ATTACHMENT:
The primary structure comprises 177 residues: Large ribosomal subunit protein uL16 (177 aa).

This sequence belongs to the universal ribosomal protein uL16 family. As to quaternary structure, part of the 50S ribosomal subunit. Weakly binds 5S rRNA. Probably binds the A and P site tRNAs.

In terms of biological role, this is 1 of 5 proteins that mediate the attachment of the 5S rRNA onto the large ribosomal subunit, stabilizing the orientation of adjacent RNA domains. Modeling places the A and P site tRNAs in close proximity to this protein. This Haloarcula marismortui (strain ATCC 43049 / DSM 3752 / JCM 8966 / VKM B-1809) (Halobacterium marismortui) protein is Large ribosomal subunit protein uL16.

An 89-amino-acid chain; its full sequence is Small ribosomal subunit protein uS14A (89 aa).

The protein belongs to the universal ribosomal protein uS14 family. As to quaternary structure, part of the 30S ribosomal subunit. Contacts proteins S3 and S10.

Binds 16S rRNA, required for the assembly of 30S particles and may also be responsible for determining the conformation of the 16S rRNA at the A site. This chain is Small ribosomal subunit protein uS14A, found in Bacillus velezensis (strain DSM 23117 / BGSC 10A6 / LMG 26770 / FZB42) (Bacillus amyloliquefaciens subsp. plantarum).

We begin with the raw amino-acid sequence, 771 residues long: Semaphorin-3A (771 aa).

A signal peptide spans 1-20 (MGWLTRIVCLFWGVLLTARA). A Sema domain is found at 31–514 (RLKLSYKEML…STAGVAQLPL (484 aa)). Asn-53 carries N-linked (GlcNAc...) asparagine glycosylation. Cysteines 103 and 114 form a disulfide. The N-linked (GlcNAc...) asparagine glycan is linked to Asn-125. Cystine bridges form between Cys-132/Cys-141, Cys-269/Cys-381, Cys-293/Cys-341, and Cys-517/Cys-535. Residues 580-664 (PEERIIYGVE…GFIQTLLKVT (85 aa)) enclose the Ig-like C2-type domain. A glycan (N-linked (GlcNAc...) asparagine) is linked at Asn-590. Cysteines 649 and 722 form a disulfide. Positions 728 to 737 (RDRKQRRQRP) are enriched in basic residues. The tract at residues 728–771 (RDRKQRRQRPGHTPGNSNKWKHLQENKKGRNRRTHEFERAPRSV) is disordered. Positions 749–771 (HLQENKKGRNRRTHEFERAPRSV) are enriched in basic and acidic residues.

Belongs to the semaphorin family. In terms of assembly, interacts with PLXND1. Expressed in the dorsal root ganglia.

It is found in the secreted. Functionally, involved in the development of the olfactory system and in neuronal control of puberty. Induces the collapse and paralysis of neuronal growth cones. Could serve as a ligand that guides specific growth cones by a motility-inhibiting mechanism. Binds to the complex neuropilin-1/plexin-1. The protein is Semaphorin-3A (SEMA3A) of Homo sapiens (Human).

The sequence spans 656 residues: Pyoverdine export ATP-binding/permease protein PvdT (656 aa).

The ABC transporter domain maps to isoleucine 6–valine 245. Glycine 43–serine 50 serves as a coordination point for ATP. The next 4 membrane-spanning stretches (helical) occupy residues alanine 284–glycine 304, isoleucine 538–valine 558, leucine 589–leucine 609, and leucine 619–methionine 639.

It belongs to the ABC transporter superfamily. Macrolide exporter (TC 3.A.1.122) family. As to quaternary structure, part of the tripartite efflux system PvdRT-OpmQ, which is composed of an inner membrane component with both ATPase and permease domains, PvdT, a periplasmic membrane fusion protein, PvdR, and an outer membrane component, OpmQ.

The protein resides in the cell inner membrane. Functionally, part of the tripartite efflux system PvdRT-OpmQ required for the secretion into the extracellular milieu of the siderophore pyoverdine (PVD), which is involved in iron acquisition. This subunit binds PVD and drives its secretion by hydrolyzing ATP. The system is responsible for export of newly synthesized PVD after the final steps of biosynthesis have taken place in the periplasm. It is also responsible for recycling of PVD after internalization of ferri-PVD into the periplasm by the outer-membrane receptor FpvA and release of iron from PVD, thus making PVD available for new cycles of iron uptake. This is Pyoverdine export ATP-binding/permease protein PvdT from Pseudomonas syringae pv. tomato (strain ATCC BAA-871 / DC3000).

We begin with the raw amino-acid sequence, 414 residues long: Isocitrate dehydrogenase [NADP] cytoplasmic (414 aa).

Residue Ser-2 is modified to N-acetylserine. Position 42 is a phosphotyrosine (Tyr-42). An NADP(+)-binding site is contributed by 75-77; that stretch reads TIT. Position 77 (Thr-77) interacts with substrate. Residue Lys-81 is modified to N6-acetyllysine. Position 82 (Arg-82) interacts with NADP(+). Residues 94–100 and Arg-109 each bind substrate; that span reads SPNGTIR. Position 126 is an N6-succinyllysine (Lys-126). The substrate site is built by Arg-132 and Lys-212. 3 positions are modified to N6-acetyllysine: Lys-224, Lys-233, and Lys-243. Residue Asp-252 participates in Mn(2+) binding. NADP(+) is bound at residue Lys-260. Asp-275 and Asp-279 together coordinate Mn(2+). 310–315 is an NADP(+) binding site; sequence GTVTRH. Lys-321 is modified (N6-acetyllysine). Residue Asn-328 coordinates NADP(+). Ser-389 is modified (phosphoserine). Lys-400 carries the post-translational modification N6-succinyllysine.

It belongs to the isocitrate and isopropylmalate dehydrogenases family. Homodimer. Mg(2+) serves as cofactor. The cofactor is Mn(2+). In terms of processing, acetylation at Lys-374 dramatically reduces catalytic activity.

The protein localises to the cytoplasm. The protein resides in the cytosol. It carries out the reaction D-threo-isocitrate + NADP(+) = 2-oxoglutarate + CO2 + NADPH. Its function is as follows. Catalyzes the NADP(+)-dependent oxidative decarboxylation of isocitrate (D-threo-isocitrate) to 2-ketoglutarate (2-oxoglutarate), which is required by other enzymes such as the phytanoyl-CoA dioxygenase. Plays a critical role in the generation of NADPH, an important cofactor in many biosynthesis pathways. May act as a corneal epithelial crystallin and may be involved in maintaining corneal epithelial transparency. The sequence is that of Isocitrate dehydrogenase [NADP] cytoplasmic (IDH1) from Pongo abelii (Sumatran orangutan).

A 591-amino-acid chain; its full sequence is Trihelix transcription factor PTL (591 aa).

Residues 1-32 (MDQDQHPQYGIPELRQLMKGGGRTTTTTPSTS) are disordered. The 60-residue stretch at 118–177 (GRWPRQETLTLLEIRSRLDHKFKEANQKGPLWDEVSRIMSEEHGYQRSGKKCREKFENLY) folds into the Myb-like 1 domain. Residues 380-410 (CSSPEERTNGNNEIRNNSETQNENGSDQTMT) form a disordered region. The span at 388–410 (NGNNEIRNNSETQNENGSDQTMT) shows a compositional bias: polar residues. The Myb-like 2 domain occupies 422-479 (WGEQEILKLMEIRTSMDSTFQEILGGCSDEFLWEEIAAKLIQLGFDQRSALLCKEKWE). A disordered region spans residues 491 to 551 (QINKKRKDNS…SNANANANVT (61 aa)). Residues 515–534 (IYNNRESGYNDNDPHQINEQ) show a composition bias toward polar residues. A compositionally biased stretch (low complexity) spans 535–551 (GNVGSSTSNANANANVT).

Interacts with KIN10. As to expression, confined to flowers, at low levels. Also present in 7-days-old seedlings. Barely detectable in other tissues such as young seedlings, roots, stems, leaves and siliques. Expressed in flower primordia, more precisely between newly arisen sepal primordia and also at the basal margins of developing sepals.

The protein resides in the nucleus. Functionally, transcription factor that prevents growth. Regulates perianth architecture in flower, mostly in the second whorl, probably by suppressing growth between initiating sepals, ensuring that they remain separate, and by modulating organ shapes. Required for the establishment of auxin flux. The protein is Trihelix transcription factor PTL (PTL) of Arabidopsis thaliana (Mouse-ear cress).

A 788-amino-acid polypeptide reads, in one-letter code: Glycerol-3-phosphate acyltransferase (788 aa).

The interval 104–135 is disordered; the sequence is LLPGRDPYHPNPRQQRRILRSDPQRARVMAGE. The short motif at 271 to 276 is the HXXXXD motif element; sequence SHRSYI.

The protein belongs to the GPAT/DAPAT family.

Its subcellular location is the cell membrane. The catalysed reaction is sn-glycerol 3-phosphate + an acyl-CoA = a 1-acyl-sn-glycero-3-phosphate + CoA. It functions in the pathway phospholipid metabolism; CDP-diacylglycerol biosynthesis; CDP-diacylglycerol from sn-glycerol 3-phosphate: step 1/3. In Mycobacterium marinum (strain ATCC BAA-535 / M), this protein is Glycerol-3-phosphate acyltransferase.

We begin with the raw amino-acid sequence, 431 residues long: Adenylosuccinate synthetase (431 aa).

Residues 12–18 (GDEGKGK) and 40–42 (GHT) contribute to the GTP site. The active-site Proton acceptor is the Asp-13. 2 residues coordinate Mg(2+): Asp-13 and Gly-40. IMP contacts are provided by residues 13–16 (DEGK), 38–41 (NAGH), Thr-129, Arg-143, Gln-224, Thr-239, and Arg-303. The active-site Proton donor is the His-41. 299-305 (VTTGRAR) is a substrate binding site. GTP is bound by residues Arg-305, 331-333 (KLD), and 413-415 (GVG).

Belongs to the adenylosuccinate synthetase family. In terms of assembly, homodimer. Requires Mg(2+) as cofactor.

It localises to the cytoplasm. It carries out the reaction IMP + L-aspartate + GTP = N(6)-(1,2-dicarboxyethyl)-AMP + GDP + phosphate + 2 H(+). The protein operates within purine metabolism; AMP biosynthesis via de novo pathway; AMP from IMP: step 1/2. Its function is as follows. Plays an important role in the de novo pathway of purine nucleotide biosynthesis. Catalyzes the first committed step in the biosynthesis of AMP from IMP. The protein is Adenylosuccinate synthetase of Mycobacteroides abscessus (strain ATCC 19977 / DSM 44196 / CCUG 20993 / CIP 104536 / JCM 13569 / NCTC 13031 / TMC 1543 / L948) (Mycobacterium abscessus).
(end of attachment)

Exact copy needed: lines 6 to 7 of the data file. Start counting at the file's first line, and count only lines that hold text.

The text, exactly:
Binds 16S rRNA, required for the assembly of 30S particles and may also be responsible for determining the conformation of the 16S rRNA at the A site. This chain is Small ribosomal subunit protein uS14A, found in Bacillus velezensis (strain DSM 23117 / BGSC 10A6 / LMG 26770 / FZB42) (Bacillus amyloliquefaciens subsp. plantarum).

We begin with the raw amino-acid sequence, 771 residues long: Semaphorin-3A (771 aa).